NIK Kershaw returns to Wirral later this year as part of a solo tour celebrating 30 years in music.
The Bristolian - who had a number of hits including I Won't Let The Sun Go Down and Wouldn't It Be Good and was among a host of stars who appeared on the Live Aid music spectaculac in 1985 - is at the Floral Pavilion in New Brighton on September 28 with Me, Myself and I tour.
On the night, he will perform the hits and take questions from the audience on his career.
He told the Globe this afternoon: "I've done solo accoustic gigs before, but am doing something a bit different this time. It's just going to be me, my guitar and a laptop."
The 56-year-old, described by Elton John as 'the greatest songwriter of his generation' continued: "The last time I was in New Brighton was the mid '80s for a TV show called New Brighton Rock, along with the likes of Frankie Goes To Hollywood.
"It was the first time I'd done a TV show like this, so it was a little strange filming on the beach. But I'm looking forward to coming back."
Describing himself as a late developer in music, Nik first picked up a guitar at the age of 15 after watching a documentary on David Bowie.
After three years working as a civil servant, he grabbed the opportunity to turn professional, serving his apprenticeship playing guitar in jazz fusion and functions bands.
He signed with MCA Records in 1983.
The seminal Human Racing album was released in March 1984. It achieved platinum sales in many territories. He managed to squeeze in two European tours, four more hit singles and another platinum album, The Riddle, before the end of the year.
In 1985, there were three more hit singles, tours of Europe, Canada, Australia, the States and Japan and an appearance on Live Aid.
The charity concert, organised by Bob Geldof and Midge Ure, was staged at Wembley Stadium in London and JKF Stadium, Philadelphia, in July 1985.
It raised millions for famine relief in Ethiopa and marks its 30th anniversary next year.
Asked if he would take part if the show was to be staged again, Nik said: "I don't think you can re-create it, because it was all of the moment and, as is the nature of live events, open to falling apart at any time.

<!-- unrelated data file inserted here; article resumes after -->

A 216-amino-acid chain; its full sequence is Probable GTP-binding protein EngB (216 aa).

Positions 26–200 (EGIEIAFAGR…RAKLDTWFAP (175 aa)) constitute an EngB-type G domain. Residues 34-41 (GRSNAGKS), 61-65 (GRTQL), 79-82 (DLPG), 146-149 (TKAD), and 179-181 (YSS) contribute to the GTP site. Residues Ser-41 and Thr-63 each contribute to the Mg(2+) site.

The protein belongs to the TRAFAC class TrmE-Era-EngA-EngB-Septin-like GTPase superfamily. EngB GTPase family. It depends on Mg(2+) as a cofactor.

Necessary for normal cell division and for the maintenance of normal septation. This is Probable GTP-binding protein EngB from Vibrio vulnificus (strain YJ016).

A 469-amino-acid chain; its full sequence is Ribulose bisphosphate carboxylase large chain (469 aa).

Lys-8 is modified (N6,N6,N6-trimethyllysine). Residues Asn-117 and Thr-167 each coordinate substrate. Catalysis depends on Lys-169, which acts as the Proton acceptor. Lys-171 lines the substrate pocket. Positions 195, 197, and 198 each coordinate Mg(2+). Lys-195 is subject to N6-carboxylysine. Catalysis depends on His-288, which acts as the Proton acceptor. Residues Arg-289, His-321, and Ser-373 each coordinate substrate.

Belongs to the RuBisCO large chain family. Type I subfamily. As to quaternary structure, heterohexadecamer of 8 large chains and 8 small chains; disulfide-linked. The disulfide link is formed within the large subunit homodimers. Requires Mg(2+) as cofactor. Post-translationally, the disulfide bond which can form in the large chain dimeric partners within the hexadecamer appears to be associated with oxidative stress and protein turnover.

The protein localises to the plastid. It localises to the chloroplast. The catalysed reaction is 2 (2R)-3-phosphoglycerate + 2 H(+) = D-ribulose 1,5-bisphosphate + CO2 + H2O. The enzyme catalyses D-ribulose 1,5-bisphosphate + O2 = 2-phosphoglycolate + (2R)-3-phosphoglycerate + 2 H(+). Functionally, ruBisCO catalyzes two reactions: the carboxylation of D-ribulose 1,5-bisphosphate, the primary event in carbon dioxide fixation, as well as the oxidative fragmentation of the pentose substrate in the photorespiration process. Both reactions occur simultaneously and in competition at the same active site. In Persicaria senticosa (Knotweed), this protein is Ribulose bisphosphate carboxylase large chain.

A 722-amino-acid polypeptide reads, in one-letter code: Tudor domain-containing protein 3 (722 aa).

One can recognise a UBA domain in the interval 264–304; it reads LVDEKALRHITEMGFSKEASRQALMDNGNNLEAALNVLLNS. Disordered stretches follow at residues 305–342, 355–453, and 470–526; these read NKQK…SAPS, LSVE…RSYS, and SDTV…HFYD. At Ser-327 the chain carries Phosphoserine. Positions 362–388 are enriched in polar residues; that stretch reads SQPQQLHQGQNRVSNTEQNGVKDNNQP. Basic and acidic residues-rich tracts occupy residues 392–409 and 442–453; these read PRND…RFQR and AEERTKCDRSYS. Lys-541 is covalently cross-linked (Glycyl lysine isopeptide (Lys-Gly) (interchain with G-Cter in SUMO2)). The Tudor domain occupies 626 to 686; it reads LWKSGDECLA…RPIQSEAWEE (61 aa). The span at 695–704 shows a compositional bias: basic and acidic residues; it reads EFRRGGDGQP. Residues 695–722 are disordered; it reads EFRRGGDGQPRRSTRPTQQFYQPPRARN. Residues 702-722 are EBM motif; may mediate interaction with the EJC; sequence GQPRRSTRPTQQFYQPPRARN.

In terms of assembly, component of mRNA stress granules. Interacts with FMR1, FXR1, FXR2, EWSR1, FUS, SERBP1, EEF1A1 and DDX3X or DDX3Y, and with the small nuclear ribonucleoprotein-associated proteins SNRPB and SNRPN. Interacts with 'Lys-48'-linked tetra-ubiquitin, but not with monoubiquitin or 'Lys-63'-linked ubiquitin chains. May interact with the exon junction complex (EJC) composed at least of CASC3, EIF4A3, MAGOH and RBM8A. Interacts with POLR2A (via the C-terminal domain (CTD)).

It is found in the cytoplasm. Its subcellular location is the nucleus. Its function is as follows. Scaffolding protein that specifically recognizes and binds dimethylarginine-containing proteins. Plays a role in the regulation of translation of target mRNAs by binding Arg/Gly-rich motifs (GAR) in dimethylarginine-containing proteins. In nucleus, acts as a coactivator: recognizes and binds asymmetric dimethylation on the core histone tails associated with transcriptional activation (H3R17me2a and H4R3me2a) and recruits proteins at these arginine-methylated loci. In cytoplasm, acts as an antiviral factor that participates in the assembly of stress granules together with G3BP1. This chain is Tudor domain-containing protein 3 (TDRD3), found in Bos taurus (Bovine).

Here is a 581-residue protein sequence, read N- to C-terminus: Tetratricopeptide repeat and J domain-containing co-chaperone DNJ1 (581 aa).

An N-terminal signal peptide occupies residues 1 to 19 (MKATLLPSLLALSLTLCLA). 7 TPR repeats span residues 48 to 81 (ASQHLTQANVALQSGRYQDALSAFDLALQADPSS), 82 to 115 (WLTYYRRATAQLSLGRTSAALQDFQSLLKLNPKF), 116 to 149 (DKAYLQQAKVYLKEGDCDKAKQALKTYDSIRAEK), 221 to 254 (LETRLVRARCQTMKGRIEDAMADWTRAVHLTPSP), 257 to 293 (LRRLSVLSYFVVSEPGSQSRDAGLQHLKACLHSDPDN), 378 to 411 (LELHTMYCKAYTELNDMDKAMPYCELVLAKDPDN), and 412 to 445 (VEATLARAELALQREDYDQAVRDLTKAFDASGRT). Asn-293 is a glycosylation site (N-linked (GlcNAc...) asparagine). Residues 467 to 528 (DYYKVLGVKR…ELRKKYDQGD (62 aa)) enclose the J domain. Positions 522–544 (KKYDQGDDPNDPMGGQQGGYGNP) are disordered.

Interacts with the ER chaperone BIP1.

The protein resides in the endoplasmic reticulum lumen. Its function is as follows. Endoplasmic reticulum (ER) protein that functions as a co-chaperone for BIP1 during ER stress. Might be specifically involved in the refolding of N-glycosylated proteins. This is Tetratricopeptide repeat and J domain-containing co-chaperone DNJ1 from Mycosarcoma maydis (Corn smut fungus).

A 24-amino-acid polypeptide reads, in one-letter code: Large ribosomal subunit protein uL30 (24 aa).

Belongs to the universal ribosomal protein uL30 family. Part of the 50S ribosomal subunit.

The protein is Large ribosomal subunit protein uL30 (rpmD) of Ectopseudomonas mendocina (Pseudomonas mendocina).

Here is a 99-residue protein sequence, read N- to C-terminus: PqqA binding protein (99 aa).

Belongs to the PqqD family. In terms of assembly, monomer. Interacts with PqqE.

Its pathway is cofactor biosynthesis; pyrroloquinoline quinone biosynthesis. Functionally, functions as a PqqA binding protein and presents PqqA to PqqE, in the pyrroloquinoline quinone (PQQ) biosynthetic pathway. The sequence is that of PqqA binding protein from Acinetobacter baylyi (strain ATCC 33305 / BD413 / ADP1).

"However, it was great to be part of something that featured so many great artistes and raised so much for famine relief."
He recorded two more albums with MCA, Radio Musicola and The Works before leaving the spotlight in 1989 to focus on song-writing and production.
He has worked with the likes of Cliff Richard, Bonnie Tyler, Lulu, Ronan Keating, Jason. He also penned and co-produced the ubiquitous The one and only for Chesney Hawkes.
His work has attracted praise from the likes of Eric Clapton and Miles Davis and earned four Brit Award nominations.
He continues to write and record, both for his own projects and for film and TV and performs his songs, old and new to his faithful following all over the world.
Looking back on his career, he said: "I fully expected to be famous, because you need that self-confidence and belief to push yourself forward in this business.
"What I didn't realise, at the time, was that there were hundreds of people like me doing the same thing, trying to make a career in music, but they didn’t get the break.
"It's good to remembered for the good things you, and Elton John’s comment was a massive compliment.
"But I'm not that bothered about being remembered; you just want to be remembered by your family as a good person."
TIckets for his show at the Flora Pavilion are from www.floralpavilion.com or 0151 666 0000.